Go Set A Watchman: The Trials of Atticus Finch

By Daniel van Voorhis

Gregory Peck Dies at 87

The verdict was in before the book was out. America’s hero, perhaps the purest and most virtuous character in modern literature (and film), Gregory Peck Atticus Finch was a racist.

The day Go Set A Watchman by Harper Lee was released I read it (straight through the night). I went back through To Kill A Mockingbird and watched the movie. A cultivated man or woman does not let the media solely form opinions for them, but is rather well read and able to calmly discuss controversial news, literature, and other forms of art. The Man About Town would expect this of you fine readers.

In our unconditioned society (that is, not beholden to any conditions pertaining to belief, style, decorum, etc…) being labeled a racist is probably on a short list with pedophile, puppy assassin, and cigarette smoker as the only things completely unacceptable.

Harper Lee’s newest (but older) sequel (but written before) to To Kill A Mockingbird was released this past Tuesday (July 14th) to immediate controversy. In this book (which was likely written as her first novel, but was completely overhauled to become To Kill A Mockingbird) 26 year old Jean Louis Finch (aka Scout) returns to Maycomb, Alabama from New York to realize that the idealized world of her childhood was not as she saw it as a 9 year old.

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To Kill A Mockingbird has been a staple of high school reading lists, book clubs, and serious conversation at Universities since its publication in 1960. It is rightly considered an American classic. It is told through the eyes of the pugnacious young Scout (the daughter of local attorney) with humor, drama, and a number of climactic scenes with surprising plot twists. I won’t extol it any further – if you haven’t read it – read it now. Spend 3 days worth of time that you would be browsing Facebook, trolling message boards, watching procedural crime dramas, etc… and read the book. It is a fantastic piece of literature as well as a window into the personal crises and tragedy of the 1960’s civil rights movement in the segregated south.

Most of us know it from the movie released two years after the book was published. The movie stars Gregory Peck as the “pure as the driven snow”, the white knight advocate of all that is right and just in the world. Peck won an academy award and The American Film Institute has named Peck’s portrayal of Atticus Finch as the #1 Hero in the history of American film. They are all well deserved accolades.

Except, it serves us well to realize that in the book he is more complex. He doesn’t willingly take on the controversial case to defend a black man accused of raping a white woman, nor does he take any strong anti-segregationist stand. But, in the 1960’s (to the present), polite and middle class America has found in Finch a white man standing up to institutionalized racism. It is easier to preserve our image of a white man as the hero in the Civil Rights Movement than a complex character. Insofar as he is seen as a man upholding the law, defending the innocent, and modeling composure and justice to his young children, he is an American hero.

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However, we have to remember that To Kill A Mockingbird and the image of Atticus was brought to us through the eyes of her doting young daughter.  We see Atticus through the eyes of his daughter: pure as the driven snow and as an advocate of all that is good in the world. There is little nuance because we do not expect that from a loving, and very young daughter. The film, unfortunately, does not clearly portray Atticus as through Scout’s eyes. And thus, those of us who have the habit of conflating book and movie have had a slightly skewed version of Atticus since we first met him on the screen.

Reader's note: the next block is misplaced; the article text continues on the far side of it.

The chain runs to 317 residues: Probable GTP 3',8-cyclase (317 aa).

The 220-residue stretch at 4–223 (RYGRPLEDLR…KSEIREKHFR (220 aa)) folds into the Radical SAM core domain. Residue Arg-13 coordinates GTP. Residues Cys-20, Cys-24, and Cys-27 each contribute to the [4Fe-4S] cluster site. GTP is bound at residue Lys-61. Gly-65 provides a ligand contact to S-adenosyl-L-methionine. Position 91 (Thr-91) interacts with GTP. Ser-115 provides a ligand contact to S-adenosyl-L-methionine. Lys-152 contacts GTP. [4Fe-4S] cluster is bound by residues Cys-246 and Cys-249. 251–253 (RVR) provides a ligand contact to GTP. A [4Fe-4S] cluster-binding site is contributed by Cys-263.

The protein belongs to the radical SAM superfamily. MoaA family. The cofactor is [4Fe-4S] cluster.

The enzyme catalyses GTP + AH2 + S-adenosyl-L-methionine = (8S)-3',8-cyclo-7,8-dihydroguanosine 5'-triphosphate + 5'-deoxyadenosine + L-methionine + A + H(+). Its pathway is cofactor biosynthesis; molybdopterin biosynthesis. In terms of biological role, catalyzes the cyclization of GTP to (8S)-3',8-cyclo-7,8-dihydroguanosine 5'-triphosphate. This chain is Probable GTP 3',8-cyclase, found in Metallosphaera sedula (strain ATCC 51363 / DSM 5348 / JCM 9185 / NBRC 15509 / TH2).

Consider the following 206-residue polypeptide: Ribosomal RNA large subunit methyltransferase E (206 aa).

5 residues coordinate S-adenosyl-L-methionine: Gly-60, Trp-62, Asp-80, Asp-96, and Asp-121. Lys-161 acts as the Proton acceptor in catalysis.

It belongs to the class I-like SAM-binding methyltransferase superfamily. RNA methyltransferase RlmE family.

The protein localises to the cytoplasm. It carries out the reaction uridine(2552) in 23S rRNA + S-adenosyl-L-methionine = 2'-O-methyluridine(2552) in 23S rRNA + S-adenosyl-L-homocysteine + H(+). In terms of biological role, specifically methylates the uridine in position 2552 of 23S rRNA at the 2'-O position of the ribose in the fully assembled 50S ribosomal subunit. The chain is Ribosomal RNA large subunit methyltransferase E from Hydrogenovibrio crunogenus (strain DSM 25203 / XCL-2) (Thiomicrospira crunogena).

In Go Set A Watchman, we also see Atticus and the small town of Maycomb, Alabama through the eyes of Scout. Except she now goes by her given name, Jean Louis, and is a 26 year old New Yorker coming home to visit her father and many of those we met in To Kill A Mockingbird. (As this was the first book written, we are introduced to these characters through a number of flashbacks.)

Just as Harper Lee was born in a small Alabama Town in the 1930’s and then went on to move with the literati and jet set (including Truman Capote) in the more progressive North East, she would have found the depression era south as less than idyllic as she grew older. And, this too is what Jean Louise finds.

But what about Harper Lee ruining one of the last heroes we had by allowing her original book to be released!? If Atticus Finch has a few views on race that we find (righty so) morally repugnant, who among us has any hope of being paragons of racially pure motives and free from the structural and institutional racial issues still present in America today?

Subtle-racism

The humanization of Atticus is not a blow to the story many of us have learned to love. It is a blow to our reading of it as if it was not an idealized view of a good father by a loving daughter.

Is Atticus a racist? If we label people primarily (and sometimes only) by some view they express, maybe. He holds commonly held views about race amongst the white upper middle class in the 50’s. And the beauty of this book is that we are now given the opportunity to see this man through the eyes of a grown daughter, who still loves her father but has to struggle with his imperfections. She gets angry. He digs his heels in. The drama is not a courtroom but a relationship between father and daughter.